A conservative candidate dropped out of Iran's presidential election on Monday to back a hard-liner, state television reported, narrowing the field of those hoping to unseat moderate President Hassan Rouhani.
The report said Tehran Mayor Mohammad Bagher Qalibaf made the decision to boost the chances of hard-liner Ebrahim Raisi, believed to be close to Supreme Leader Ayatollah Ali Khamenei.
Qalibaf's decision brings the number of candidates competing in Friday's election to five, though more may drop out in the coming days to solidify support for other candidates.
This election marked Qalibaf's third presidential campaign, having previously lost running to the left of hard-line President Mahmoud Ahmadinejad in 2005 and to the right of Rouhani in 2013.
Also, many residents in the country's capital had been angry at Qalibaf and Tehran authorities after a massive January fire at a historic high-rise caused the building to collapse, killing 26 people, including 16 firefighters.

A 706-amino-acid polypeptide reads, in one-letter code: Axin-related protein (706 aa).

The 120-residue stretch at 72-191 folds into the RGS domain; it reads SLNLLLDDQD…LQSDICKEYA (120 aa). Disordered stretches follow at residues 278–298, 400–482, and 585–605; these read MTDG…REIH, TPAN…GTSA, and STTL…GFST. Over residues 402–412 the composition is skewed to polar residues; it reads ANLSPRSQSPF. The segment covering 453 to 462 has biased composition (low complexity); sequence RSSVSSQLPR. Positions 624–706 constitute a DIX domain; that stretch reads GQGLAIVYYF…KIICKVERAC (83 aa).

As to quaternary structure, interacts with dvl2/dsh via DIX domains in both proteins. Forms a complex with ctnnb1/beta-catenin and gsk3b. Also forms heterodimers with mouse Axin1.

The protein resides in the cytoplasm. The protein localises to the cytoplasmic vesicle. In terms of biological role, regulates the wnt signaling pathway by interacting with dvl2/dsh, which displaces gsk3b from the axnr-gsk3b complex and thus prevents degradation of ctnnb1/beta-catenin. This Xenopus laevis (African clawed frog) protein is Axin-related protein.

Raisi, a former attorney general, serves as the head of the Imam Reza charity foundation, which manages a vast conglomerate of businesses and endowments in Iran. Qalibaf's dropping out may serve to get him more votes in his challenge to Rouhani.
The election is largely viewed as a referendum on the 2015 nuclear deal struck with world powers shepherded by Rouhani's administration. That deal saw Iran limit its enrichment of uranium in exchange for the lifting of some economic sanctions.
Rouhani remains the favorite as every Iranian president since 1981, when Khamenei himself took the presidency, has won re-election.
However, most Iranians have yet to see the benefits of the nuclear deal. Raisi has been campaigning on that, proposing populist cash payments for the poor that have proven popular in the country in the past under Ahmadinejad.